Violating a Contract
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Do I Have a Valid Contract?
A contract exists if there is a valid offer, an acceptance of the offer, and an exchange of some form of consideration. An offer must be clear, definite, and unambiguous. Likewise, the acceptance of that offer must also be clear and, generally, must not change the terms of the offer. Finally, both sides must have consideration. This basically means that each side must confer a benefit upon the other or suffer a detriment (e.g. I give you $1,000 and you give me your car.)
A common misconception is that all contracts must be in writing. However, many oral contracts are valid, and if one party violates the contract by failing to perform, the court may consider that contract in "breach," leading to damages being awarded to the non-breaching party.
Can I Still Violate the Contract If It Is Valid?
Even if a contract is valid, there are certain events that will excuse a party from performing her end of the bargain. Although the validity of the contract itself is often the subject of legal disputes, there are other issues that may render a void the contract. However, the excuse must be a legal excuse recognized by the courts and contracts law has strict guidelines governing defenses to violating a contract. These include:
- The quality of the performance is below a reasonable expectation.
- Any conditions that were a prerequisite to performance were not performed.
- A person below the age of 18 or a mentally incompetent person is a party to the contract.
- The contract is illegal, such as a contract for the sale of illegal narcotics.
- A contract was induced by a threat.
- Public policy. Although the subject of the contract may be legal, it is so beyond social norms that a court is not likely to enforce it. for example, many states will not enforce a contract for surrogate parenting because it would force a birth mother to give up her child.
- A misunderstanding as to the contracts material terms. Sometimes a mistake as to the terms of a contract is also an excuse. However, this exception is complicated and often misunderstood.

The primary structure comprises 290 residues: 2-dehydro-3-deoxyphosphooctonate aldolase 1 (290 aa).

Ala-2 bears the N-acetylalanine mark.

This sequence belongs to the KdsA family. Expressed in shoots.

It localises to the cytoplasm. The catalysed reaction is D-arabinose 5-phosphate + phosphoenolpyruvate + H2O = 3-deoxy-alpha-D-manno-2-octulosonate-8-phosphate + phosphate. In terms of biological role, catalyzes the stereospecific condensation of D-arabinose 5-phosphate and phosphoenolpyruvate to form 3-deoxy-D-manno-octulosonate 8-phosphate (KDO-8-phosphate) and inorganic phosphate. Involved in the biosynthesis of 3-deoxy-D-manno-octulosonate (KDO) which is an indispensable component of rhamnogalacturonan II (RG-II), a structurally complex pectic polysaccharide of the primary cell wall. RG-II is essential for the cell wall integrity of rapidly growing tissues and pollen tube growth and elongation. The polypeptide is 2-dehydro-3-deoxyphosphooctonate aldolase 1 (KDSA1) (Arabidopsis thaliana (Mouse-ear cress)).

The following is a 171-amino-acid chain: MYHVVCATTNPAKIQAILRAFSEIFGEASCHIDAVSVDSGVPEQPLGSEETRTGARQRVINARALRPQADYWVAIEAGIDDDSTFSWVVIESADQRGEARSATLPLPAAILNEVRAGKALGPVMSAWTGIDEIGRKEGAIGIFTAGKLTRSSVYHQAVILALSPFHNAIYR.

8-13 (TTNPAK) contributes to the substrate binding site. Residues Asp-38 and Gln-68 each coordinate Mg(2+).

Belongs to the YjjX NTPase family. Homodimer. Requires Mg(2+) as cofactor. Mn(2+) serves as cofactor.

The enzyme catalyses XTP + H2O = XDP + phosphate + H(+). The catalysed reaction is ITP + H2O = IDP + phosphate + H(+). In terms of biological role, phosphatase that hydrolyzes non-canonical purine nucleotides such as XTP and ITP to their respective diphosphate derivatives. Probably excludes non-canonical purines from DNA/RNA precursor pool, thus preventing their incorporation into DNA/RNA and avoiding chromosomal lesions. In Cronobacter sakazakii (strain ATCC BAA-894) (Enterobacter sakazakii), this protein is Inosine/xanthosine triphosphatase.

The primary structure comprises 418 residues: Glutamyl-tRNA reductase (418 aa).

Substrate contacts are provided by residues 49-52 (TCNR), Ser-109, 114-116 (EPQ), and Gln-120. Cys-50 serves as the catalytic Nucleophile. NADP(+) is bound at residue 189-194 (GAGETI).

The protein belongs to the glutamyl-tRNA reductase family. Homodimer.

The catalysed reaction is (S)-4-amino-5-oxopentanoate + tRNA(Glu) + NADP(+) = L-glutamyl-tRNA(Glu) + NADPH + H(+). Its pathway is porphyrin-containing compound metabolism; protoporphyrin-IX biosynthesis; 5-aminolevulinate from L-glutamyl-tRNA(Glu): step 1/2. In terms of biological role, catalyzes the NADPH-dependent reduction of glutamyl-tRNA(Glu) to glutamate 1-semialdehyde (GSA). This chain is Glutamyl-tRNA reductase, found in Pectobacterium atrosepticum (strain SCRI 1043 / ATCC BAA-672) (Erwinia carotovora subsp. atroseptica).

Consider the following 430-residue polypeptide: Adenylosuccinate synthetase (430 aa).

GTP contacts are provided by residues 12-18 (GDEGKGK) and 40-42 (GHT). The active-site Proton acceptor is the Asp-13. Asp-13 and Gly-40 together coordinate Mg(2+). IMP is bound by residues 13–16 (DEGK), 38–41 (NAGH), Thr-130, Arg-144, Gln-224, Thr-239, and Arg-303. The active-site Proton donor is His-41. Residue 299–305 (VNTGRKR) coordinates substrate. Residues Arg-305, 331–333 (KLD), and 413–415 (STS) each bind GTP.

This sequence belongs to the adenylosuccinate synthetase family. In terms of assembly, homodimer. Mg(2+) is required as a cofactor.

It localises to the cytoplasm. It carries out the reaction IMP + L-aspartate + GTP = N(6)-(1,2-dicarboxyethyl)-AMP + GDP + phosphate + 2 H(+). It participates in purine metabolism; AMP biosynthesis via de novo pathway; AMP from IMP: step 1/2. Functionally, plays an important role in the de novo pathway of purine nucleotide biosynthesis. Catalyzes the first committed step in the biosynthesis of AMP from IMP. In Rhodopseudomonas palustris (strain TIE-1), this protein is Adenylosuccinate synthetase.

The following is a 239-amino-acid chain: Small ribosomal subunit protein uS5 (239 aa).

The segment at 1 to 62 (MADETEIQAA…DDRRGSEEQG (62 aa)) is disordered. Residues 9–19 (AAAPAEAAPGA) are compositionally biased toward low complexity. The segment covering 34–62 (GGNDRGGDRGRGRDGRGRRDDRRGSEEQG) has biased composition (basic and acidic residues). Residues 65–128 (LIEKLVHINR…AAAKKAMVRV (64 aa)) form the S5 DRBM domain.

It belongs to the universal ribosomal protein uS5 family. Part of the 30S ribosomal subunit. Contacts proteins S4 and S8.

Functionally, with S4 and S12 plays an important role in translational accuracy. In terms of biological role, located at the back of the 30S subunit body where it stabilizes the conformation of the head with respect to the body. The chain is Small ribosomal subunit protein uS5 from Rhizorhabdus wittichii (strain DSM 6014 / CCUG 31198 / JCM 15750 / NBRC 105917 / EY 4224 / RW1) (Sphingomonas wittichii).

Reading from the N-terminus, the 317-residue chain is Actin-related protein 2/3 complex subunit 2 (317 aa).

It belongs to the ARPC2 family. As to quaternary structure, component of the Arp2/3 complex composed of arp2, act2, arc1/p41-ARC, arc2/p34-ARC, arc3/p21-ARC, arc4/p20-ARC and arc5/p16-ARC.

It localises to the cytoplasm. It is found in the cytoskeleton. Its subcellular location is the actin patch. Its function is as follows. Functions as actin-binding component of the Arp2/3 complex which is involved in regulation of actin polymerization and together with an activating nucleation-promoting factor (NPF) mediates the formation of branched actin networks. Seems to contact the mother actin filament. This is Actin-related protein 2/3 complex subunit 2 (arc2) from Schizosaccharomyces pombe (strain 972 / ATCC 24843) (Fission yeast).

- It is impossible for the contract to be performed (e.g. one party dies).
- The purpose or the value of the contract has been destroyed. This is called "frustration of purpose" and is a valid excuse to performance.
What Are the Consequences If I Violate a Contract?
If a contract is violated and there is no legal excuse, the non-breaching party may sue for monetary damages.This often depends on the type of breach. If the breach is minor, the non-breaching party must still perform their end of the contract but can still sue for the damages they suffered because of the breach. However, if the breach is "material," meaning it goes to the heart of the contract, the non-breaching party does not have to perform and can sue the other party immediately. The non-breaching party may receive the following monetary rewards:
- The profit the non-breaching party would have received (e.g. B contracts to sell C six stereos for $600. C plans to re-sell the stereos and has a buyer willing to pay $1000. B violates and must pay C $400.)
- Any out-of-pocket expenses spent in reliance on the contract (e.g. C buys $200 worth of accessories for the stereos to make them more valuable for re-sale. B will owe C $200.)
- The difference the non-breaching party will spend to find the goods from another buyer.
- Restitution for any money paid up-front by the non-breaching party or the value of any other benefit given to the breaching party.
- In rare situations, such as the sale of real estate, the court may force the breaching party to go through with the contract. This is called "specific performance," but it is usually not awarded in cases involving the violation of a contract.
Should I Seek Legal Help?
Violating a contract can lead to serious legal consequences. If you are involved in a breach of contract dispute, it is important to contact a business lawyer. Your attorney will represent your best interests and help to protect you from legal liabilities.
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Last Modified: 05-27-2014 10:54 AM PDT
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